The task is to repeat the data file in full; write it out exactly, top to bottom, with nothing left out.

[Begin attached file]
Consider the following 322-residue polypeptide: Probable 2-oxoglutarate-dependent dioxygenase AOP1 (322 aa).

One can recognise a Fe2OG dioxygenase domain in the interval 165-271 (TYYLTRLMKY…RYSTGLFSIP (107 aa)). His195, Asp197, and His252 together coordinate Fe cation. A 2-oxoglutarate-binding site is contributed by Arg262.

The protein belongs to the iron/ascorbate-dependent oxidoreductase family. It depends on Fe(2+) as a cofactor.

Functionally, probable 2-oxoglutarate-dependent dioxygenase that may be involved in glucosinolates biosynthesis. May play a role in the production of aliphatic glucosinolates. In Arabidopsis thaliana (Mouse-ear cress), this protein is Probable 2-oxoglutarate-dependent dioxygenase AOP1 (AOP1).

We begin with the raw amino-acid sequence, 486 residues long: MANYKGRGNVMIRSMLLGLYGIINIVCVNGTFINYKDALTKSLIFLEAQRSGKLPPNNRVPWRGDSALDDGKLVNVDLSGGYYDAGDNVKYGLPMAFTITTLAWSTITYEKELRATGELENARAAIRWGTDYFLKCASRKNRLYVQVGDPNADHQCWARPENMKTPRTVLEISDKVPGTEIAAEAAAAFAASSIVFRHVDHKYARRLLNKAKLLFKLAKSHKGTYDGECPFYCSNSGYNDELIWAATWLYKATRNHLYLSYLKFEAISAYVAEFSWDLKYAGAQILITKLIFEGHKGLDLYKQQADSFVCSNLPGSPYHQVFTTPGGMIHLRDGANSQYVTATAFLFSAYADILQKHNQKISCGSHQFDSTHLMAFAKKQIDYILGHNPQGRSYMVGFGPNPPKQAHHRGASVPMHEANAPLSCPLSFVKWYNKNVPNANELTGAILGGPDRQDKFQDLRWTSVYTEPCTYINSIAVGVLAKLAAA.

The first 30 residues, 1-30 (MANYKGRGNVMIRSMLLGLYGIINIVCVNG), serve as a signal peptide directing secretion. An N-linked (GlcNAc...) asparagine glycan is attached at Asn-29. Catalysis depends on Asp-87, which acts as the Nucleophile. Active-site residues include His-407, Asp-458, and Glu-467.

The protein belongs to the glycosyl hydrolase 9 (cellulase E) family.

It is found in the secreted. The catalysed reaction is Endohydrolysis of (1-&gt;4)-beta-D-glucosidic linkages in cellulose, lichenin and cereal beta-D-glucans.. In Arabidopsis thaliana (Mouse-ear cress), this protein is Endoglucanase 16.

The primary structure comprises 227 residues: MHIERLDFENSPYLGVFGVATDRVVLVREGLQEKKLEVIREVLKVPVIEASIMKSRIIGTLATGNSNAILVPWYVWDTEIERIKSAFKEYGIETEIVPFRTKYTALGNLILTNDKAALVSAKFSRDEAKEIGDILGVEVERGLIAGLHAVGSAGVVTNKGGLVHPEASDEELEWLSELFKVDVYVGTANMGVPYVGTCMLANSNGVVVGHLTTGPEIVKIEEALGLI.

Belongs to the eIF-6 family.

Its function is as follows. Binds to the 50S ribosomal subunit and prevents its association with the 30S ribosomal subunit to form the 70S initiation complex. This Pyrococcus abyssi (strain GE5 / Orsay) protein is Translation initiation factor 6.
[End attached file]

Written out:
Consider the following 322-residue polypeptide: Probable 2-oxoglutarate-dependent dioxygenase AOP1 (322 aa).

One can recognise a Fe2OG dioxygenase domain in the interval 165-271 (TYYLTRLMKY…RYSTGLFSIP (107 aa)). His195, Asp197, and His252 together coordinate Fe cation. A 2-oxoglutarate-binding site is contributed by Arg262.

The protein belongs to the iron/ascorbate-dependent oxidoreductase family. It depends on Fe(2+) as a cofactor.

Functionally, probable 2-oxoglutarate-dependent dioxygenase that may be involved in glucosinolates biosynthesis. May play a role in the production of aliphatic glucosinolates. In Arabidopsis thaliana (Mouse-ear cress), this protein is Probable 2-oxoglutarate-dependent dioxygenase AOP1 (AOP1).

We begin with the raw amino-acid sequence, 486 residues long: MANYKGRGNVMIRSMLLGLYGIINIVCVNGTFINYKDALTKSLIFLEAQRSGKLPPNNRVPWRGDSALDDGKLVNVDLSGGYYDAGDNVKYGLPMAFTITTLAWSTITYEKELRATGELENARAAIRWGTDYFLKCASRKNRLYVQVGDPNADHQCWARPENMKTPRTVLEISDKVPGTEIAAEAAAAFAASSIVFRHVDHKYARRLLNKAKLLFKLAKSHKGTYDGECPFYCSNSGYNDELIWAATWLYKATRNHLYLSYLKFEAISAYVAEFSWDLKYAGAQILITKLIFEGHKGLDLYKQQADSFVCSNLPGSPYHQVFTTPGGMIHLRDGANSQYVTATAFLFSAYADILQKHNQKISCGSHQFDSTHLMAFAKKQIDYILGHNPQGRSYMVGFGPNPPKQAHHRGASVPMHEANAPLSCPLSFVKWYNKNVPNANELTGAILGGPDRQDKFQDLRWTSVYTEPCTYINSIAVGVLAKLAAA.

The first 30 residues, 1-30 (MANYKGRGNVMIRSMLLGLYGIINIVCVNG), serve as a signal peptide directing secretion. An N-linked (GlcNAc...) asparagine glycan is attached at Asn-29. Catalysis depends on Asp-87, which acts as the Nucleophile. Active-site residues include His-407, Asp-458, and Glu-467.

The protein belongs to the glycosyl hydrolase 9 (cellulase E) family.

It is found in the secreted. The catalysed reaction is Endohydrolysis of (1-&gt;4)-beta-D-glucosidic linkages in cellulose, lichenin and cereal beta-D-glucans.. In Arabidopsis thaliana (Mouse-ear cress), this protein is Endoglucanase 16.

The primary structure comprises 227 residues: MHIERLDFENSPYLGVFGVATDRVVLVREGLQEKKLEVIREVLKVPVIEASIMKSRIIGTLATGNSNAILVPWYVWDTEIERIKSAFKEYGIETEIVPFRTKYTALGNLILTNDKAALVSAKFSRDEAKEIGDILGVEVERGLIAGLHAVGSAGVVTNKGGLVHPEASDEELEWLSELFKVDVYVGTANMGVPYVGTCMLANSNGVVVGHLTTGPEIVKIEEALGLI.

Belongs to the eIF-6 family.

Its function is as follows. Binds to the 50S ribosomal subunit and prevents its association with the 30S ribosomal subunit to form the 70S initiation complex. This Pyrococcus abyssi (strain GE5 / Orsay) protein is Translation initiation factor 6.